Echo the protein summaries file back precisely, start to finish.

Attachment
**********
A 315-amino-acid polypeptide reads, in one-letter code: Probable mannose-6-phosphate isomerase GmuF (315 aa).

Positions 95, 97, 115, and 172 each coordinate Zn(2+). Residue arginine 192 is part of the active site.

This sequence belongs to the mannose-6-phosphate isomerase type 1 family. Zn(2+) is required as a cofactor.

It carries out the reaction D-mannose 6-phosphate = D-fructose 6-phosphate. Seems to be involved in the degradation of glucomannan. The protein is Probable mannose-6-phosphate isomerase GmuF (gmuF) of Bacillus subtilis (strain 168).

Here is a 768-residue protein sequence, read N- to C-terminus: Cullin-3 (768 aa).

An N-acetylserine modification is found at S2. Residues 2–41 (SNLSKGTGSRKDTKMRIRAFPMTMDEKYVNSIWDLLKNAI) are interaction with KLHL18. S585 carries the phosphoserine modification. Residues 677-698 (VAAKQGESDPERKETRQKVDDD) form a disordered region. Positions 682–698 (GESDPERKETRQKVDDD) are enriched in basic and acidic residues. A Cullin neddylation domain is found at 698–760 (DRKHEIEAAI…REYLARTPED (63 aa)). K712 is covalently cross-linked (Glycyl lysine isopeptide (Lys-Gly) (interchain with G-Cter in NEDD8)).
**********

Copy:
A 315-amino-acid polypeptide reads, in one-letter code: Probable mannose-6-phosphate isomerase GmuF (315 aa).

Positions 95, 97, 115, and 172 each coordinate Zn(2+). Residue arginine 192 is part of the active site.

This sequence belongs to the mannose-6-phosphate isomerase type 1 family. Zn(2+) is required as a cofactor.

It carries out the reaction D-mannose 6-phosphate = D-fructose 6-phosphate. Seems to be involved in the degradation of glucomannan. The protein is Probable mannose-6-phosphate isomerase GmuF (gmuF) of Bacillus subtilis (strain 168).

Here is a 768-residue protein sequence, read N- to C-terminus: Cullin-3 (768 aa).

An N-acetylserine modification is found at S2. Residues 2–41 (SNLSKGTGSRKDTKMRIRAFPMTMDEKYVNSIWDLLKNAI) are interaction with KLHL18. S585 carries the phosphoserine modification. Residues 677-698 (VAAKQGESDPERKETRQKVDDD) form a disordered region. Positions 682–698 (GESDPERKETRQKVDDD) are enriched in basic and acidic residues. A Cullin neddylation domain is found at 698–760 (DRKHEIEAAI…REYLARTPED (63 aa)). K712 is covalently cross-linked (Glycyl lysine isopeptide (Lys-Gly) (interchain with G-Cter in NEDD8)).